I know limos and champagne and things I have no right even saying I know, so I’ll just stop right here.

 

I know New York. I know it like you know a lover’s body, familiar and built for pleasure and you want to live there forever.

 

I know Ebonics and Spanglish. You can’t live in New York and not learn a little of both. Although truth be told, the Spanglish was more from all the Puerto Rican men I dated; they hiss at you in bed:

“ay, mami,
chupa mi pinga, mi puta blanca!”

 

And yes, while I’m on the subject, I know blowjobs.
But I’m only mentioning it because I’ve already blogged about it.
And because now my real life girlfriends are following me, and if I don’t give it a hey now, they’ll be all like, “what’s up with that? She’s all ABOUT smokin’ it.”

 

I know teenagers.

I know them better than you do, and I feel bad that I know what your kids are up to and you don’t but I’ll never tell.
I know rainbow parties and ABC parties and hooking up and “Turn Up!”

I know why you should let your daughter go to Wildwood after prom.
She hasn’t been a virgin since the 10th grade. Why don’t you just be sensible and put her on birth control?

Just don’t tell your husband.

I know…hes not ready for that.

I know what my teens have taught me.
I know they feel alienated and misunderstood by their parents. Which makes me want to be a different sort of mother.

I know how the education system has failed them. I know I desperately want to change that.

I don’t know how.

 

I know some famous people.

Mostly rock musicians, and mostly from doing drugs with them..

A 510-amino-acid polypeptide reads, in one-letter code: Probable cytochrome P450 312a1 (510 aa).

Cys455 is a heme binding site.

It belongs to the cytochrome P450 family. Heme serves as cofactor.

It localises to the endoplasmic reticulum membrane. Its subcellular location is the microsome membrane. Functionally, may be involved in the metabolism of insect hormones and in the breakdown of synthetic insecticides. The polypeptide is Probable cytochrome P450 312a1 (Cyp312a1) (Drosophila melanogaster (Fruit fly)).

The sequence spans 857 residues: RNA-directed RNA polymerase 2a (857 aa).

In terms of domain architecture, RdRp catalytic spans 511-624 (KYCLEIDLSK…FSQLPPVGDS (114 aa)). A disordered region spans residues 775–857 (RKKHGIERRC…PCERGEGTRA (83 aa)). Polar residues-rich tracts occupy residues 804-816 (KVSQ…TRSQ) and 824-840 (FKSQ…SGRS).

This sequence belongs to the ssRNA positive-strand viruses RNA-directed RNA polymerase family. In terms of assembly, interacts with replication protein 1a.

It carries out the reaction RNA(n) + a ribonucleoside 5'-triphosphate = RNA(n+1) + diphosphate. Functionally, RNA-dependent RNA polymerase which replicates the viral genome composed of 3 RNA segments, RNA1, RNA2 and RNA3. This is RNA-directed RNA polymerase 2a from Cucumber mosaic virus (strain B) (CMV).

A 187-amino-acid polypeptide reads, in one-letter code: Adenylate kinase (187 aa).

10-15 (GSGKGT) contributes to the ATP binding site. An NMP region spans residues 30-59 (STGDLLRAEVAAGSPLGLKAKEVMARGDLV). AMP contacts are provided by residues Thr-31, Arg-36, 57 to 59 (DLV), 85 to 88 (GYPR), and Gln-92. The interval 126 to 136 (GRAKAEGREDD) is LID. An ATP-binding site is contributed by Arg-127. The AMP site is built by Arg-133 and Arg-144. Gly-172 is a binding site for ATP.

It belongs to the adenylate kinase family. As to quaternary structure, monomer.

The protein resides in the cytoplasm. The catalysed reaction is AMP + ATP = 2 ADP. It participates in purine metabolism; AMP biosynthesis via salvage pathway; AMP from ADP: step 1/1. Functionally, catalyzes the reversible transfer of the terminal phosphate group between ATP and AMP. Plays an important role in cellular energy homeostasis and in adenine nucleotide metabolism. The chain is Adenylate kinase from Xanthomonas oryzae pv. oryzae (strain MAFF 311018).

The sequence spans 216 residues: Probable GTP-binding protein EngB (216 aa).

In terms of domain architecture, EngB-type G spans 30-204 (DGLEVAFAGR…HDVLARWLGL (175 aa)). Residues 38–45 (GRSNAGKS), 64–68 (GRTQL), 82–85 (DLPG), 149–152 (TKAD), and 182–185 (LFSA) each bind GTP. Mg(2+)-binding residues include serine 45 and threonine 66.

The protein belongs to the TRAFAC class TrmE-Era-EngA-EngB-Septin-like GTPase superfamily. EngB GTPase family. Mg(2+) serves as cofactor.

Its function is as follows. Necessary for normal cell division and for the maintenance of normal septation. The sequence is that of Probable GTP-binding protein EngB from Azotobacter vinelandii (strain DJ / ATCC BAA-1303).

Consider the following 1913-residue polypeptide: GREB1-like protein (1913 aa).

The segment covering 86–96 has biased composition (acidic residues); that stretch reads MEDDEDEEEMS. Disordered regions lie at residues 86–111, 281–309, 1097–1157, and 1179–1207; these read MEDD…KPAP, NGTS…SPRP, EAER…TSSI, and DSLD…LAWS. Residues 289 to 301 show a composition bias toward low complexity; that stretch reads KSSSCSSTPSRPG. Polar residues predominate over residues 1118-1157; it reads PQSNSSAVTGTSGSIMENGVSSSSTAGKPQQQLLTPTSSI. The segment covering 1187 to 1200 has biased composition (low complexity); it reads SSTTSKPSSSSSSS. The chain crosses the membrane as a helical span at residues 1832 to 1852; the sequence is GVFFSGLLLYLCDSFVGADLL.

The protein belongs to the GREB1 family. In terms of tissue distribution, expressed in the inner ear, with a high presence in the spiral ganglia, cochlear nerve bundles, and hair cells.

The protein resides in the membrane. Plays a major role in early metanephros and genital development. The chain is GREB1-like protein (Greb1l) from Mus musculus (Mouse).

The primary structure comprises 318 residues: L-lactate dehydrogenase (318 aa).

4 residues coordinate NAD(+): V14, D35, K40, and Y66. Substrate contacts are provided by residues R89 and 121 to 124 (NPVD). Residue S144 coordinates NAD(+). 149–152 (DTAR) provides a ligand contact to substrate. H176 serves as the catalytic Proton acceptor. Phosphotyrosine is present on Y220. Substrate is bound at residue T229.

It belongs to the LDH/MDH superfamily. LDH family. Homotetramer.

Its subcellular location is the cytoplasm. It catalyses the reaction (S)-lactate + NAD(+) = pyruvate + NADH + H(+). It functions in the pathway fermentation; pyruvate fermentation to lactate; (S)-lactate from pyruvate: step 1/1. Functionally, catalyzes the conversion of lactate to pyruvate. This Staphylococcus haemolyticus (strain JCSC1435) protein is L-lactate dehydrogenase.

That’s all I’m going to say about that. But it had to be said.
Because it was all part of a big goddamn party I was invited to. And even though the party is way over, I’m glad I went.

 

I know books.
It’s the most passionate, enduring love affair I’ve ever had. It’s over 35 years since I fell in love with “A Wrinkle in Time.”
Quantum physics, witches, the timeless story of Good vs Evil, a bodiless telepathic brain, all mixed together in a mind bending story where I KNEW I was Meg, the protagonist, the outcast.
I was a fool for book love.
And never the same again.

And because of books, I know philosophers. And feminism. And history. And wicca. And architecture. And how all of those are connected, which they are.

 

I know drugs. So does everybody. Next.

 

I know addiction. Not addiction as partying. I know addiction as survival; addiction as coping.

I know recovery. Or really, just kicking stone cold turkey. No rehab. No detox. No money.
It took three grown men to hold me inside my apartment while I kicked dope.
It’s like a mother holding a car up to save her baby. You have the strength of a demon.

 

I know shooting galleries.

The kind you get raped in on Avenue D, but also

the kind you go to with your kid’s friend’s dad. Because, why not? Shooting guns sounded like a cool way to spend an afternoon.

It is.

 

I know sports.

Not organized sports, although I know I superbowl game when I don’t see one, and I’m glad the halftime show was at least a springboard to teach Little Dude some Peppers,

and there is that Yankees tramp stamp but girl, that’s a Bronx thing. Not a baseball thing.